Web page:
The Securities and Exchange Board of India, or Sebi, on Tuesday proposed to allow unlisted companies to list their convertible securities on exchanges in an effort to boost the market for such instruments.
Convertible securities offer a combination of both debt and equity features. Such a security can either be converted into equity if the issuer of the security performs well or can be redeemed at a pre-determined maturity date if the performance of the issuer is not up to par.
The market regulator proposed that an unlisted company can make a public issue of compulsorily convertible securities and list them on the institutional trading platform of stock exchanges.
“Currently, while the existing shareholders are permitted to sell their shares to public, the same is not specifically mentioned for convertible securities. It is suggested to explicitly permit the existing holders of convertible securities as well to sell their securities to public,” Sebi said in a discussion paper.
Sebi proposed that optionally convertible debentures (OCDs) and optionally convertible preference shares (OCPs) may be treated as debt and companies can list them on exchanges by complying with the existing norms on sale and listing of debt securities.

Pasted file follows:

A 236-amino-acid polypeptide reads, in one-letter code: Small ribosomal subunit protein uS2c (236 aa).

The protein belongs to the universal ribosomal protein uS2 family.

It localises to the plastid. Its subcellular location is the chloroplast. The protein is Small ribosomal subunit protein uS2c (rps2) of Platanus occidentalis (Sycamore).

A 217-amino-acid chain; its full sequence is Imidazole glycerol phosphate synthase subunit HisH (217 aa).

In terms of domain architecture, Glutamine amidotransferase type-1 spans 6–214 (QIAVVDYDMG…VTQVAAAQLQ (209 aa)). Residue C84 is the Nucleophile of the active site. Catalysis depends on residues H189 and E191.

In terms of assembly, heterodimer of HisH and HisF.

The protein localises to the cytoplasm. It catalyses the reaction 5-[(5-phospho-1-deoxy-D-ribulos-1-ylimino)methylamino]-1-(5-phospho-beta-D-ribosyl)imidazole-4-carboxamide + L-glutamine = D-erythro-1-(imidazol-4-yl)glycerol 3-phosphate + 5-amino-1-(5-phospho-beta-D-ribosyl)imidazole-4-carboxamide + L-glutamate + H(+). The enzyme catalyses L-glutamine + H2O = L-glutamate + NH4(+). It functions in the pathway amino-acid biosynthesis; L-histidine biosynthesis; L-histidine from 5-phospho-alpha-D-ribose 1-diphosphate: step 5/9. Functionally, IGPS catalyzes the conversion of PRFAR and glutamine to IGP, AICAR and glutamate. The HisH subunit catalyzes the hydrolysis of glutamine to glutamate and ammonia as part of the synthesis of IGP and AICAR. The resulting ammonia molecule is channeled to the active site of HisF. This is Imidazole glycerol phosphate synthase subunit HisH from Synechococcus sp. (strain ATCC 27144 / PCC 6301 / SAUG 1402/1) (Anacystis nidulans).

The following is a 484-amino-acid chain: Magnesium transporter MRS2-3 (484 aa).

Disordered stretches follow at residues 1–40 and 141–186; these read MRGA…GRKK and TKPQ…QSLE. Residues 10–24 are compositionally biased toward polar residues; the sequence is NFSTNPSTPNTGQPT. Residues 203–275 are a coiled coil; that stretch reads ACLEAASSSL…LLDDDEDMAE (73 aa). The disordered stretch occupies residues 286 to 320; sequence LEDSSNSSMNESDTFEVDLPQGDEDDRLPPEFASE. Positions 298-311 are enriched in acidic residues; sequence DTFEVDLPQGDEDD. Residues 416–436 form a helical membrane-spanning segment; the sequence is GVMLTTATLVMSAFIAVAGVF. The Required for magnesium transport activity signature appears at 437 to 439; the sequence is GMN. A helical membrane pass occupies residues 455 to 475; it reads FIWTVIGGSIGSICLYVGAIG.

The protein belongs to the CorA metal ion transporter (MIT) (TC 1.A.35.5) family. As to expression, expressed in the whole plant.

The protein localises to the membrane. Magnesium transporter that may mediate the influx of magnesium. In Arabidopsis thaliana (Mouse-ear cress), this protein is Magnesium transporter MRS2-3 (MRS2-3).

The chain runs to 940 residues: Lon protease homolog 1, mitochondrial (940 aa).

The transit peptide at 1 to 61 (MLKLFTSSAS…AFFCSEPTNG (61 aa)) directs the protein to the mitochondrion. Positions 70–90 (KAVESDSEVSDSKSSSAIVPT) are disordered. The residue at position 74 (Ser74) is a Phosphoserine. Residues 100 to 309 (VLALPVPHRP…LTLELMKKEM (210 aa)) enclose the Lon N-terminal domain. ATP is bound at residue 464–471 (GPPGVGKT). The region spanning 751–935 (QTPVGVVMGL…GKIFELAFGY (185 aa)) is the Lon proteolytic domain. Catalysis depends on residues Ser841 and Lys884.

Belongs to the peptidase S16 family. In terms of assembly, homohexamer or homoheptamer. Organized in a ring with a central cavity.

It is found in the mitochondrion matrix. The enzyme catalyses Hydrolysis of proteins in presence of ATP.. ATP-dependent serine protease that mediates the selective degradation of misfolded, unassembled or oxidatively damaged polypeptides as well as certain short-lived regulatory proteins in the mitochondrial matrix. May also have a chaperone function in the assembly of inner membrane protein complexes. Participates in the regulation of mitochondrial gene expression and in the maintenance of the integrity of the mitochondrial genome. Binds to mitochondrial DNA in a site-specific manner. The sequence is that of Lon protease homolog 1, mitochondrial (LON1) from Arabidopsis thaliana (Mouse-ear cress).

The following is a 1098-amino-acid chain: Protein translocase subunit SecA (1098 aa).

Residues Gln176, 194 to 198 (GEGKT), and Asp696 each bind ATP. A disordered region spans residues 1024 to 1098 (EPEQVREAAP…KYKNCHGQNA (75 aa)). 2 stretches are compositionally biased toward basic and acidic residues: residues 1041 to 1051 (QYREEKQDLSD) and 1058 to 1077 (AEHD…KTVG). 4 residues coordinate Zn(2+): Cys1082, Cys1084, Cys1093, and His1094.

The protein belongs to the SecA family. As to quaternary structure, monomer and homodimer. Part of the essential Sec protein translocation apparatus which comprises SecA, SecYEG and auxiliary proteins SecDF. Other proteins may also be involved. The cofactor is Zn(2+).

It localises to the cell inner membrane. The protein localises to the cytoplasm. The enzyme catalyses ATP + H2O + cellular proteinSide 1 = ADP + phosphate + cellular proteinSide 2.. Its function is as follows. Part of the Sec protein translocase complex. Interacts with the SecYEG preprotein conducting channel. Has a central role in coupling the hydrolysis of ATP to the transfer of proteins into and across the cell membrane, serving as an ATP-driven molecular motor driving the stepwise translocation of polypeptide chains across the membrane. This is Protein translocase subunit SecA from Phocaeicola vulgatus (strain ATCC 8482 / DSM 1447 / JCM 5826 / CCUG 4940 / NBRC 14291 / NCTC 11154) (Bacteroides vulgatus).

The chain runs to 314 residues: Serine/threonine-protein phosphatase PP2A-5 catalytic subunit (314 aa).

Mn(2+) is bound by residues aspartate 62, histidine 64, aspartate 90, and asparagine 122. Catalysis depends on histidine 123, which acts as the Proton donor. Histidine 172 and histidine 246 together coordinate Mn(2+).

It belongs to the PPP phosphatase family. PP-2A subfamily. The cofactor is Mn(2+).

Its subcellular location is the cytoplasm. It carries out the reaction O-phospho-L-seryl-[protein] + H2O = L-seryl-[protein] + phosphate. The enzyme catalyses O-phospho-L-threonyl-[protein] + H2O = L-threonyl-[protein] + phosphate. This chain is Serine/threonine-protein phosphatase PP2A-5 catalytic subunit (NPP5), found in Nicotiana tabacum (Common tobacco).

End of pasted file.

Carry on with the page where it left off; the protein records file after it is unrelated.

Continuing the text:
Also, Sebi proposed to stipulate a maximum tenure of five years for convertible securities issued by a listed firm. At present, the tenure of convertible securities issued to the public is not specified, except for financing of a group company where the maximum tenure can be 18 months.
Between 1990 and 2001, Sebi said, the Indian market saw 284 issues of convertible debentures by small, medium and large companies with a total fund raising of around Rs.14,000 crore, with 57 issues being larger than Rs.50 crore. “However, since 2000 the market for public issue of convertible securities has dwindled,” the discussion paper said.
Sebi has sought public comments on the proposals by 23 December, 2015.
This article was first published on Livemint.com